This code will randomly place the camera around an object, and point at it, for each frame of an animation. The problem is that sometimes it doesn't seem to be pointing directly at the center.

enter image description here

import bpy
import math
import mathutils
import time

from random import randint

def eraseAllKeyframes(scene,passedOB = None):

    if passedOB != None:

        ad = passedOB.animation_data

        if ad != None:
            print ('ad=',ad)


def look_at(obj_camera, point):
    loc_camera = obj_camera.matrix_world.to_translation()
    direction = point - loc_camera
    # point the cameras '-Z' and use its 'Y' as up
    rot_quat = direction.to_track_quat('-Z', 'Y')
    # assume we're using euler rotation
    obj_camera.rotation_euler = rot_quat.to_euler()

scene = bpy.data.scenes["Scene"]

passedOB =  bpy.context.scene.objects.active
eraseAllKeyframes(scene,passedOB = None)

cp = mathutils.Vector((0.0, 0.0, 0.0))
cam = bpy.data.objects['Camera']

scene.frame_start = 1
scene.frame_end = 10

for i in range(10):


  x, y, z = randint(4,10), randint(4,10), randint(8,10)
  cam.location = (x, y, z)
  bpy.data.objects['Camera'].keyframe_insert('location', frame=i)

  look_at(cam, cp)
  bpy.data.objects['Camera'].keyframe_insert('rotation_euler', frame=i)


scene.render.filepath = "E:\\testing"
scene.render.image_settings.file_format = "JPEG"

So.. I don't know why, but the solution that worked for me was to split the keyframe assignment into two separate loops.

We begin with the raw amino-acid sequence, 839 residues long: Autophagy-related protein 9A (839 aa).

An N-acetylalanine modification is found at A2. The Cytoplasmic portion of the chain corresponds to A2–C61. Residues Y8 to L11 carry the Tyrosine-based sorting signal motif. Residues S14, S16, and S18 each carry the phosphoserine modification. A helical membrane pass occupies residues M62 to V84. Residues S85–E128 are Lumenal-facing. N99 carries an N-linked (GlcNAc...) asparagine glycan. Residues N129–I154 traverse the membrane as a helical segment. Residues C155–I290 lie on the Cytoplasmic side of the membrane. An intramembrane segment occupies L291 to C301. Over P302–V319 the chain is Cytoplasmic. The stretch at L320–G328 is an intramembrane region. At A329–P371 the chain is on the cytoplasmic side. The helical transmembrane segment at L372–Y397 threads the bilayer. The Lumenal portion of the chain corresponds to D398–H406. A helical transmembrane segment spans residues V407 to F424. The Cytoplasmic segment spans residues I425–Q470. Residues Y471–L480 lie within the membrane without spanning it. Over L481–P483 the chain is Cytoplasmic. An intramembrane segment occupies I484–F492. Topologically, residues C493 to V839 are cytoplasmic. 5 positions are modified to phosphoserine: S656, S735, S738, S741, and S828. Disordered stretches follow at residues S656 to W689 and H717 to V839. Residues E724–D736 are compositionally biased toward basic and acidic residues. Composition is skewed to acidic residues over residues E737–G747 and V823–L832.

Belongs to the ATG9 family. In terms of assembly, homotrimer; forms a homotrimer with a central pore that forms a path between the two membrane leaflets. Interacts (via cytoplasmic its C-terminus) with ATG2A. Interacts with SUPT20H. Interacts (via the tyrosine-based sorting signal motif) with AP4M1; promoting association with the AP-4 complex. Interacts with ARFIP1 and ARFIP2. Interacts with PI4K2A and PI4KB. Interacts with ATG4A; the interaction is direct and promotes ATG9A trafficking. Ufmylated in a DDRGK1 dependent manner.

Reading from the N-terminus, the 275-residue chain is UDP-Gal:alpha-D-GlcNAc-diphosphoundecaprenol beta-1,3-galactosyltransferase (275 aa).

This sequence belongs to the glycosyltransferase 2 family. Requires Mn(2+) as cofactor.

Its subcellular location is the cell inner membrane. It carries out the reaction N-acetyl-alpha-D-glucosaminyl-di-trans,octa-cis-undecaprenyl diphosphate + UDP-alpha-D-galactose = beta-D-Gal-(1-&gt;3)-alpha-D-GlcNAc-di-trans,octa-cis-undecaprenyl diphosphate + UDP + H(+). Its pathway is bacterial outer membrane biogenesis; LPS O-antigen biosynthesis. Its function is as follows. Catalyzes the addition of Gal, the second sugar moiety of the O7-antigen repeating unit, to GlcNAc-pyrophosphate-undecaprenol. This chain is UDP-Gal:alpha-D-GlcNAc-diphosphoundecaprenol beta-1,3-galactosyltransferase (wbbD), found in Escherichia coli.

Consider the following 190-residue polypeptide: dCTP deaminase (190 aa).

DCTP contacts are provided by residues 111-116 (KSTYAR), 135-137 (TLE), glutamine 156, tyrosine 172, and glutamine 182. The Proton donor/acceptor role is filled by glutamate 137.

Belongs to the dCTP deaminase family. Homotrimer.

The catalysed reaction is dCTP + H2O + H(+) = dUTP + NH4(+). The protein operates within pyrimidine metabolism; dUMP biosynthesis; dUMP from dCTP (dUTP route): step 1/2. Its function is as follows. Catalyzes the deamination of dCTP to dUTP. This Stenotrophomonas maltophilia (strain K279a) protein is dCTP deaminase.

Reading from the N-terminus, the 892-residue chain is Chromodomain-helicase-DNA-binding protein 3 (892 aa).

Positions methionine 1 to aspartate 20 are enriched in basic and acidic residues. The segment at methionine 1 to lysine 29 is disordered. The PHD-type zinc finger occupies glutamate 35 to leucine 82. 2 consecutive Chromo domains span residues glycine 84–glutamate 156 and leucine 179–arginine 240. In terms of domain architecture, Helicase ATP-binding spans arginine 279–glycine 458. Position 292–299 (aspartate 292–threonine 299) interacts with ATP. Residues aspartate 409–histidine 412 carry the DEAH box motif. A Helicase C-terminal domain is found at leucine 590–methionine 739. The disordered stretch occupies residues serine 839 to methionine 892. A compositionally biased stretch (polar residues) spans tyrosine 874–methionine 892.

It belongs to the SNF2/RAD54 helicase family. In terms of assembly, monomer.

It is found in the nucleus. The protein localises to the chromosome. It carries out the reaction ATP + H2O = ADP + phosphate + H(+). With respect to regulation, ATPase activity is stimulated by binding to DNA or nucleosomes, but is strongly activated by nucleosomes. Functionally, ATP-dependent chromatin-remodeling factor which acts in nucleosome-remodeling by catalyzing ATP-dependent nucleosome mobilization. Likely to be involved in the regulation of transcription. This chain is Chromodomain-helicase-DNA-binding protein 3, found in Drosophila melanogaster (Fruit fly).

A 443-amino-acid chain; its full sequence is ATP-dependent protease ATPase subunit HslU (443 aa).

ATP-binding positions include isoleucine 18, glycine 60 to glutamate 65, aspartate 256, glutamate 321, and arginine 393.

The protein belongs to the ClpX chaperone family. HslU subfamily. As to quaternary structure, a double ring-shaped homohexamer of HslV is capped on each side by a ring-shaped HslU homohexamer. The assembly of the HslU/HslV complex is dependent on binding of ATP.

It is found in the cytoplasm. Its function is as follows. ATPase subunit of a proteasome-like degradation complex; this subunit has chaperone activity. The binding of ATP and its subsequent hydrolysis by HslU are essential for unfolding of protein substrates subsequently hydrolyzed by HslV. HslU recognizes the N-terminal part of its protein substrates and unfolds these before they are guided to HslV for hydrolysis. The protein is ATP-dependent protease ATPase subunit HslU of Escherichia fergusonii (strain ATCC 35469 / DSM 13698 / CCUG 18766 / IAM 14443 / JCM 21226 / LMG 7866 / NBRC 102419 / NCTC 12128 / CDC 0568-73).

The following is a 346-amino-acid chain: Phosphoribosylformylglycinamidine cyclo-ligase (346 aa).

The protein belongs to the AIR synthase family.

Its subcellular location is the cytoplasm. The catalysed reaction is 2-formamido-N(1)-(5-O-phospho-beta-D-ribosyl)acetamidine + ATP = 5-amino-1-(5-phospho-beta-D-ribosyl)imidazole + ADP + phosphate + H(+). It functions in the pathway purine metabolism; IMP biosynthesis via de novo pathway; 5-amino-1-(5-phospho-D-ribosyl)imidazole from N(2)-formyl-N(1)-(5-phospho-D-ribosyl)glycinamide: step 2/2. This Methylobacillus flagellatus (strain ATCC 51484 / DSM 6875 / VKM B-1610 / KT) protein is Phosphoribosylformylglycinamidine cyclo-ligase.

Investigations made it appear as though the 'camera look' function just wasn't being called.. "in time?" I'm not sure. Working code below.

for i in range(10):

  x, y, z = randint(6,15), randint(-6,16), randint(6,35)
  cam.location = (x, y, z)

for i in range(10):

  look_at(cam, cp)
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  • 2
    $\begingroup$ Cool. Didn't get around to commenting the other day. If you are using <= 2.79x a scene update may be needed (end of lookat) to update the object matrices. (Or build and set the world matrix instead, since you have the translation and rotation) Suggest using a track to constraint camera to object of interest Would then need only to keyframe camera location. (Or set via frame change handler) Re the question code, eraseAllKeyframes(scene, passedOB) will make sure the animation data is cleared, as it is will not. $\endgroup$ – batFINGER Jan 21 at 7:44

Frame change handler and track to constraint.

As commented, another way to do this would be to

  • Set up a track to constraint camera to object. Tracking the point of view, its negative z axis, y axis up, to the object of interest.
  • Use a frame change handler to set the random camera location. The scene is passed as argument to handler. The rendering camera is scene.camera

Test script below using both concepts.

enter image description here Render result with suzanne masquerading as cube in default file

import bpy
from random import randint
from bpy.app.handlers import frame_change_pre

context = bpy.context

scene = context.scene
ob = context.object
cam = scene.camera

if ob and cam:
    tt = cam.constraints.get("OB_Track") or cam.constraints.new('TRACK_TO')
    tt.name = "OB_Track"
    tt.target = ob
    tt.up_axis = 'UP_Y'
    tt.track_axis = 'TRACK_NEGATIVE_Z'

def frame_change(scene):
    cam = scene.camera
    if cam:
        cam.location = (randint(2, 10), 
                        randint(2, 10), 
                        randint(8, 10))

# clear previous

funcs = [f for f in frame_change_pre if f.__name__ == "frame_change"]
while funcs:
# set up the frame change handler


Of course if you wish to keep these random locations, keyframe only camera locations as in question code instead.

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